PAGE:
Figs usually crop twice in a season although some varieties can crop throughout the season. The first crop in summer is generally used for fresh fruit and the second crop for drying. As the fruit doesn’t continue to ripen once picked, they must be allowed to fully ripen on the tree for optimum flavour. This may account for some of the tasteless fruit sometimes to be found in supermarkets, as imported fruit have to stand up to the rigor of travelling and are probably shipped when they are not as ripe as they should be.

The fruits are either hand picked from the tree or gathered by mechanical sweepers after they have ripened and fallen to the ground. When hand picking, the wearing of gloves is advisable as certain cells in the plant produce a latex that contains ficin, a protein-decomposing enzyme which is an irritant to the skin and can cause dermatitis.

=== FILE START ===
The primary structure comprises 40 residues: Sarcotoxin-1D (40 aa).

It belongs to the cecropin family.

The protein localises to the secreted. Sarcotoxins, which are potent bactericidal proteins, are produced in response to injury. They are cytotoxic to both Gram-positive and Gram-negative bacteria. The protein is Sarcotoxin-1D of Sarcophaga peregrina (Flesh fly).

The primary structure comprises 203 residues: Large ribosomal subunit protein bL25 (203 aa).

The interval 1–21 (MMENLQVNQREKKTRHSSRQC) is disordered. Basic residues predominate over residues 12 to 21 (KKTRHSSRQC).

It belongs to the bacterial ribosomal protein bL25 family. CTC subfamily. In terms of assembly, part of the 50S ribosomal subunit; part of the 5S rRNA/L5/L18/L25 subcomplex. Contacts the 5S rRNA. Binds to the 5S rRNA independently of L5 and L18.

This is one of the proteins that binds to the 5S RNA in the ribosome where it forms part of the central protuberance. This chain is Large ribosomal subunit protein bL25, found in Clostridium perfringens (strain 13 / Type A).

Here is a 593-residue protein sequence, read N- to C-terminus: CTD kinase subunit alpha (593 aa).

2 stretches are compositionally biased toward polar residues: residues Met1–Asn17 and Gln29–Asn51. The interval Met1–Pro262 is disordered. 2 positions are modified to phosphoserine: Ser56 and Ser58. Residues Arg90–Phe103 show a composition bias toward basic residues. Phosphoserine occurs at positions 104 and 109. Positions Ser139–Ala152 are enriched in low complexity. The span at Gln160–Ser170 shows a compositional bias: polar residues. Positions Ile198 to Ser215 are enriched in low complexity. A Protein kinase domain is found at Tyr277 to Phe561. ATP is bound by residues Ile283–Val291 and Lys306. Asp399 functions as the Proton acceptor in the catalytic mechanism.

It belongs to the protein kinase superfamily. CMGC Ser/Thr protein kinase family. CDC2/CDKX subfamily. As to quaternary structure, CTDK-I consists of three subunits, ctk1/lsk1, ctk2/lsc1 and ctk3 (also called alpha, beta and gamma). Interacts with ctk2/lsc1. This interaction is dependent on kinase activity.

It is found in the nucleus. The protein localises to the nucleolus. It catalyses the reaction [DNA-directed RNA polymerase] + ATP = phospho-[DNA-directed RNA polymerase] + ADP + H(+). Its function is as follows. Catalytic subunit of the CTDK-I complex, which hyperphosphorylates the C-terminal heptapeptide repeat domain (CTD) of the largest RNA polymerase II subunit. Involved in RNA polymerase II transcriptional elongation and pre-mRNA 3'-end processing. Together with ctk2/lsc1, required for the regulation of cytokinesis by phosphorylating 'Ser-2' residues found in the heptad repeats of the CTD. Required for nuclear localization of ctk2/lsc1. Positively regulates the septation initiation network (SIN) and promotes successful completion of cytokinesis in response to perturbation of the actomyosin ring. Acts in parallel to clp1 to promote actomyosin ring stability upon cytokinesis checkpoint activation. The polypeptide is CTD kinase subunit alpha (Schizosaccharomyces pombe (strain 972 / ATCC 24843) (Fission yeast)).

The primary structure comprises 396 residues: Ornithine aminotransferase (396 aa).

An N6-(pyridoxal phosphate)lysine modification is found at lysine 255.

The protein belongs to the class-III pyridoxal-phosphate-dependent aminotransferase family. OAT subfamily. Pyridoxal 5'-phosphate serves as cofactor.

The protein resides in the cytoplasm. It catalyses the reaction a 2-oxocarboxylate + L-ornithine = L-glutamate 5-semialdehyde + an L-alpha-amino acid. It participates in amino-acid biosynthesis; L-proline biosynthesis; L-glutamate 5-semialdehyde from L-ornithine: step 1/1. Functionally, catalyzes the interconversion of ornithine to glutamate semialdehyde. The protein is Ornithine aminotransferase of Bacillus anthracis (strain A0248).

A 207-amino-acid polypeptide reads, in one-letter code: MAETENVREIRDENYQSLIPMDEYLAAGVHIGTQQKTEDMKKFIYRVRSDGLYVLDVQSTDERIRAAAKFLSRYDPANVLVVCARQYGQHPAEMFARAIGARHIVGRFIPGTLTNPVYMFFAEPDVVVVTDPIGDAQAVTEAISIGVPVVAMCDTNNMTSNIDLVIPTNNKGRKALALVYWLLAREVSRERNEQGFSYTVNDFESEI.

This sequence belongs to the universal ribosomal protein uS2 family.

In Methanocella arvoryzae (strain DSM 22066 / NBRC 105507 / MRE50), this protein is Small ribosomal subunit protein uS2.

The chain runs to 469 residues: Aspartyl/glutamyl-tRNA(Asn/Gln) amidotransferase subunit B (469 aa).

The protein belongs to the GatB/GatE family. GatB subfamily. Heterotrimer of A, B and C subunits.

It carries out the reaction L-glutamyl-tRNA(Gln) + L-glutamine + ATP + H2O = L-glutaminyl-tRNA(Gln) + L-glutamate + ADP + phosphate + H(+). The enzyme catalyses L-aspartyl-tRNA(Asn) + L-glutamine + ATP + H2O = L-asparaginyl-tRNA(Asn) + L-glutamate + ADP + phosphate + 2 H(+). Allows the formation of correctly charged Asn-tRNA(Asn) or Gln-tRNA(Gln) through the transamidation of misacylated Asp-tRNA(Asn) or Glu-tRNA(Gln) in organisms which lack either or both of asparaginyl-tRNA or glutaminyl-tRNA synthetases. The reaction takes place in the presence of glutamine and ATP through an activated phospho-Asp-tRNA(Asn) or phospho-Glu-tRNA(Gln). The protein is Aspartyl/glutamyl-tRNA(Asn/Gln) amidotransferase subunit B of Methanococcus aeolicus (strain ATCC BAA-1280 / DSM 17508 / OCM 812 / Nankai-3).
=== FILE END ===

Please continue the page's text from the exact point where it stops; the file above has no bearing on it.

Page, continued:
When dried, figs become more flattened. They lose their pear-like shape and become rounded. Depending on their quality, they are either naturally dried or process dried. Natural-dried figs are threaded onto cords or into rings and dried in the sun or by machine. During the drying the fruit exudes a glucose which crystallizes on the surface giving it a dull appearance. Process-dried figs undergo several procedures, namely drying, immersion in salt water, pressing and then drying again. The pressing gives the figs a shiny appearance.

Buying, storing and cooking